“The Bad Sleep Well” – A.J. Hakari

I don’t think it would be too much of a stretch to say that when it comes to the American public, the name of Japanese filmmaking legend Akira Kurosawa doesn’t quite come to mind. Even those casual movie fans who do know his name probably have seen only a fraction of the man’s work, with these flicks tending to be samurai sagas the likes of Rashomon and Yojimbo. I was in this position for several years myself, so it was a complete shock to go from Kurosawa’s period adventures to The Bad Sleep Well, an unabashed attack on the sort of oppressive and persuasive corporate culture that’s very much alive and well today. But considering Kurosawa’s damn near sterling track record, what’s not surprising is the great job he does of taking a simple story and weaving it into a most absorbing human tragedy.

Times are not good for both Dairyu Construction and the Public Corporation. Rumors of rigged project biddings, massive kickbacks, and other shady business dealings are starting to leak out, the press clamoring over news of every new arrest or a board member’s sudden suicide. But the most important figure behind both companies’ gradual downfall is the one anyone would least suspect, a quiet young man by the name of Koichi Nishi (Toshiro Mifune). Having married the daughter of the Public Corporation’s vice president (Masayuki Mori), Nishi’s allegiances lie anywhere but with his new father-in-law’s organization. This unassuming corporate drone is actually the mastermind behind a plot to expose the companies’ shared corruption bit by subtle bit, Nishi’s motives for this grand scheme having something to do with a company man’s suicide five years prior…

If you view The Bad Sleep Well solely as a pseudo-noirish mystery, then you’re going to come up quite short. You don’t have to be the most astute person in the world to figure out Nishi’s connection to the suicide (especially since even the bare-bones blurb on the back of the Criterion DVD box gives it away), but this isn’t what the film is all about. The meat and potatoes of The Bad Sleep Well comes from juxtaposing Nishi’s ruthless quest for revenge with the equally unmerciful ways by which his targets stay in business. Just as the businessmen keep a stone face amidst police questioning and do a nimble dance to avoid being persecuted, Nishi is just as dedicated to taking these corrupt bastards down, going so far as to prevent a corporate underling (Kamatari Fujiwara) from killing himself and use him to torment an executive by posing him as a ghost.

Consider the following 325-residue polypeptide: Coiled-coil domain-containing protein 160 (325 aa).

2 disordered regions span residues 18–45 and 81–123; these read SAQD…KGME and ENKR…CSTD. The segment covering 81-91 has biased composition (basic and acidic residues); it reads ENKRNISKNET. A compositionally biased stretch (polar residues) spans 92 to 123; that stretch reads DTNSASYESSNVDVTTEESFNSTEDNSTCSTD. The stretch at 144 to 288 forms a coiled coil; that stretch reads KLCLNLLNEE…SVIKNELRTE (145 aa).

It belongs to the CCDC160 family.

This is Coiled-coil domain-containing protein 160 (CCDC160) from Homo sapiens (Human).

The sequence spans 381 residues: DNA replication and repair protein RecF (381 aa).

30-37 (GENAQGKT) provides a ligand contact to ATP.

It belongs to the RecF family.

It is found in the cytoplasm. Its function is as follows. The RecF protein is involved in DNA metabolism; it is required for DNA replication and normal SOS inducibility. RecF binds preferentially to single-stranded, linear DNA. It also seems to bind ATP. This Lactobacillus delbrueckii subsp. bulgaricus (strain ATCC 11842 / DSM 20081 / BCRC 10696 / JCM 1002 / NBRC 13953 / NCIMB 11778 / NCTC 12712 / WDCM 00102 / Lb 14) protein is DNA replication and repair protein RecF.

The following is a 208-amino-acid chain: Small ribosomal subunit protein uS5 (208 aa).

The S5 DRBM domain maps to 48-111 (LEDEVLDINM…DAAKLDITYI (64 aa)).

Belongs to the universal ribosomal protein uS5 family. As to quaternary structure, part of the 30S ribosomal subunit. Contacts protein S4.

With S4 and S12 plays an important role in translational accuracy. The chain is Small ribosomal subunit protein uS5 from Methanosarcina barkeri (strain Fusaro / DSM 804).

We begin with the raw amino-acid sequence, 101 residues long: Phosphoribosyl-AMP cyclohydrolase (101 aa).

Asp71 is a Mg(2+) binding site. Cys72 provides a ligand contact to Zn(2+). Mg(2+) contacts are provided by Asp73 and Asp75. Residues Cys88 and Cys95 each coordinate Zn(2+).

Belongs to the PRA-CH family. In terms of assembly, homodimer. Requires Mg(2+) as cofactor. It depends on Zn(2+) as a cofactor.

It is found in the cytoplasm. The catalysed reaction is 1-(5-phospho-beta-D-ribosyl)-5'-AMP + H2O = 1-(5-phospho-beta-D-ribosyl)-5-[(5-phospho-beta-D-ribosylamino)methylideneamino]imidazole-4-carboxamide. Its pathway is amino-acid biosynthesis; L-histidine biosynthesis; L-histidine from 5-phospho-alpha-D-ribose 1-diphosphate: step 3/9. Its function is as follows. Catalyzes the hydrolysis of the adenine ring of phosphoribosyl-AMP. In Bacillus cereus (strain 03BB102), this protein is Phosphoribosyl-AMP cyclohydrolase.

But such vengeance comes with a price Nishi comes to pay with his humanity, putting him in an especially tricky position when his marriage threatens to grow into being more than a sham. Moral conflict is the name of the game in The Bad Sleep Well, an angle that Kurosawa plays from the point of view of the haves as well as the have-nots, in an approach that further steeps the story in emotional complexity. The thrills may not stem from a truckload of chase scenes, but they’re there nevertheless, coming across as crisp and crackling thanks to the subtle, slow-burn intensity Kurosawa uses to transition to each new plot development. The only time he really fudges up is during a surprisingly wordy climax, in which the stage is apparently set for the denouement to take a certain direction, only to abruptly end on an appropriately dark but awkwardly-staged note. But this is a mere quibble in light of a film otherwise brimming with intelligence, atmosphere, and deft directing, all pulled together by a rich cast headed by the great Mifune, trading in his katana for a Clark Kent get-up and executing a sharp performance as the dedicated Nishi.

The best way I can describe The Bad Sleep Well is that it’s not too far off from the kind of film Park Chan-wook would make today. It doesn’t have the violence or outrightly artistic touches of Oldboy or Sympathy for Mr. Vengeance, but it does share a similar sense of spinning a tale of revenge, painting the situation not as a simple black-and-white, “good versus evil” struggle but rather plunking it smack down in the middle of a gray area that just makes things all the more interesting.

Rating: ★★★½

-A.J. Hakari

Read more of A.J.’s reviews at ReelTalk Movie Reviews, Classic Movie Guide, and Terror Tube.

Read Chris Luedtke’s The Bad Sleep Well review here.

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